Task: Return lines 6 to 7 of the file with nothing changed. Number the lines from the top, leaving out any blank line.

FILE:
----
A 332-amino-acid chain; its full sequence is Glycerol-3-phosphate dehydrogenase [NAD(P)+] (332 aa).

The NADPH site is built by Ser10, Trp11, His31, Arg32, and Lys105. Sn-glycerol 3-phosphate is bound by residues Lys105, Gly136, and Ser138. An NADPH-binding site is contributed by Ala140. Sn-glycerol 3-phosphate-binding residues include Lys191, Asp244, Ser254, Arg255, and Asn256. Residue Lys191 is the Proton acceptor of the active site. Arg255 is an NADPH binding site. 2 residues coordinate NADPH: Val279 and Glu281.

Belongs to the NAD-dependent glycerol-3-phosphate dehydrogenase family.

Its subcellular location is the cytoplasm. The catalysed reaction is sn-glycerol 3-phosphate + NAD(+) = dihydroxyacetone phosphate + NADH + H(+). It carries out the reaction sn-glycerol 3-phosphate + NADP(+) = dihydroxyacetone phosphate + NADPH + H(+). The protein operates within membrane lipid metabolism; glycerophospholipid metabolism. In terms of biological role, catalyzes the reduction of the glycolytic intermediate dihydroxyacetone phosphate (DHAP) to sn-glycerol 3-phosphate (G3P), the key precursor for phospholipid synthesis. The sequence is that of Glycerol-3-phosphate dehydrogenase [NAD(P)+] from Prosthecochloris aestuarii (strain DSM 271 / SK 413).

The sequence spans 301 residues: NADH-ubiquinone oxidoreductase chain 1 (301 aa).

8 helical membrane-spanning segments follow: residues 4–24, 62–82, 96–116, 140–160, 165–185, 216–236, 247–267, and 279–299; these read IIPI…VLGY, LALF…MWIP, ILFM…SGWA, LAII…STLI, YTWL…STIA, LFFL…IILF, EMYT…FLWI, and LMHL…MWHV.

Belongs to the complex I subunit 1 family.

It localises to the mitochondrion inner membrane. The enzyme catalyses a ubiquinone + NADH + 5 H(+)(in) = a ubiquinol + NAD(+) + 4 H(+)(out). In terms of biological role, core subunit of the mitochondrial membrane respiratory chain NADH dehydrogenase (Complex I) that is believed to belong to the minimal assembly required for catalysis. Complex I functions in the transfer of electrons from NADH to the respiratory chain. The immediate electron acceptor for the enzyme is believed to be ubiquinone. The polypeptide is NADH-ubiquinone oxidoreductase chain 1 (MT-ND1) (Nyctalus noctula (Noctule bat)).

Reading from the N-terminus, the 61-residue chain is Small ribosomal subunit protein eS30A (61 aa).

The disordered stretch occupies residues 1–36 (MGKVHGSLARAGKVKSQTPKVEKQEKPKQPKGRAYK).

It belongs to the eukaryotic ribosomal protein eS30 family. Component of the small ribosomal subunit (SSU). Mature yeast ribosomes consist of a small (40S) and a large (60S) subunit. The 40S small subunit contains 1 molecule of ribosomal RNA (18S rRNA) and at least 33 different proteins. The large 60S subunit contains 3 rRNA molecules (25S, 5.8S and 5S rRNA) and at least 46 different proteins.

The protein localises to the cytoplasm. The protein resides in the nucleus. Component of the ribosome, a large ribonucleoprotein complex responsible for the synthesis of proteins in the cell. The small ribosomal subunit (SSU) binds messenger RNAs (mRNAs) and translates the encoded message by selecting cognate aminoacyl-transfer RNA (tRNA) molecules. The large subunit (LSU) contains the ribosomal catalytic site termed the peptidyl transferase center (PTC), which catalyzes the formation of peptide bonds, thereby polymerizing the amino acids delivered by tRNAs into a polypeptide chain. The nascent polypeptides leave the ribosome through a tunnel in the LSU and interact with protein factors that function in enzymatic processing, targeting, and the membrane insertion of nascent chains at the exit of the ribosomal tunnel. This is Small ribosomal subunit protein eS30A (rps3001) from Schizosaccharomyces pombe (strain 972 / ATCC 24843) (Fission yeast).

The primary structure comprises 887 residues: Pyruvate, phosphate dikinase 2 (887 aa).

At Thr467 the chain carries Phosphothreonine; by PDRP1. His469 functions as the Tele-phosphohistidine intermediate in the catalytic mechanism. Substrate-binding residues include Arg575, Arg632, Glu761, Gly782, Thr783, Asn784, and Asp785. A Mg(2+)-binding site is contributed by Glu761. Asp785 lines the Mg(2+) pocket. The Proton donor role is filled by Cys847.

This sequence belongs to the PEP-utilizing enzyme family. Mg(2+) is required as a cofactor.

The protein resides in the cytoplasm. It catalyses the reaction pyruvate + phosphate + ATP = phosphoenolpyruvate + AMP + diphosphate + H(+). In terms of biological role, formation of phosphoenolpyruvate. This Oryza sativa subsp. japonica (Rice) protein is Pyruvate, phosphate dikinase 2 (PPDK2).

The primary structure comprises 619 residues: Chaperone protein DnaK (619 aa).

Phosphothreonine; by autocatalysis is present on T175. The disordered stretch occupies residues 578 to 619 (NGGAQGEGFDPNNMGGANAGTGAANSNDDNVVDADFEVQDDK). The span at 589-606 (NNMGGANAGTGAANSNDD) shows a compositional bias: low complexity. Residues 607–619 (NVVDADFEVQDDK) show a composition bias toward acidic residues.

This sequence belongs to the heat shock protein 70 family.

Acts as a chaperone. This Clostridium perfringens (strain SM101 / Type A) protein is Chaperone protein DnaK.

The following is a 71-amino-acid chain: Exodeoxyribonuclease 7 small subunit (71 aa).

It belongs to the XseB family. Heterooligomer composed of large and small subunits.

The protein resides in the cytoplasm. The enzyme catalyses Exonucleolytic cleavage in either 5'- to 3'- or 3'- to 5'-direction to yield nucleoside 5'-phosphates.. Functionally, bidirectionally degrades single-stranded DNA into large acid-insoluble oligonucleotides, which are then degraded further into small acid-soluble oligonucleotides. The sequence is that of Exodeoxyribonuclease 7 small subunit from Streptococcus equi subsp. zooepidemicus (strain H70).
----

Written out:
8 helical membrane-spanning segments follow: residues 4–24, 62–82, 96–116, 140–160, 165–185, 216–236, 247–267, and 279–299; these read IIPI…VLGY, LALF…MWIP, ILFM…SGWA, LAII…STLI, YTWL…STIA, LFFL…IILF, EMYT…FLWI, and LMHL…MWHV.

Belongs to the complex I subunit 1 family.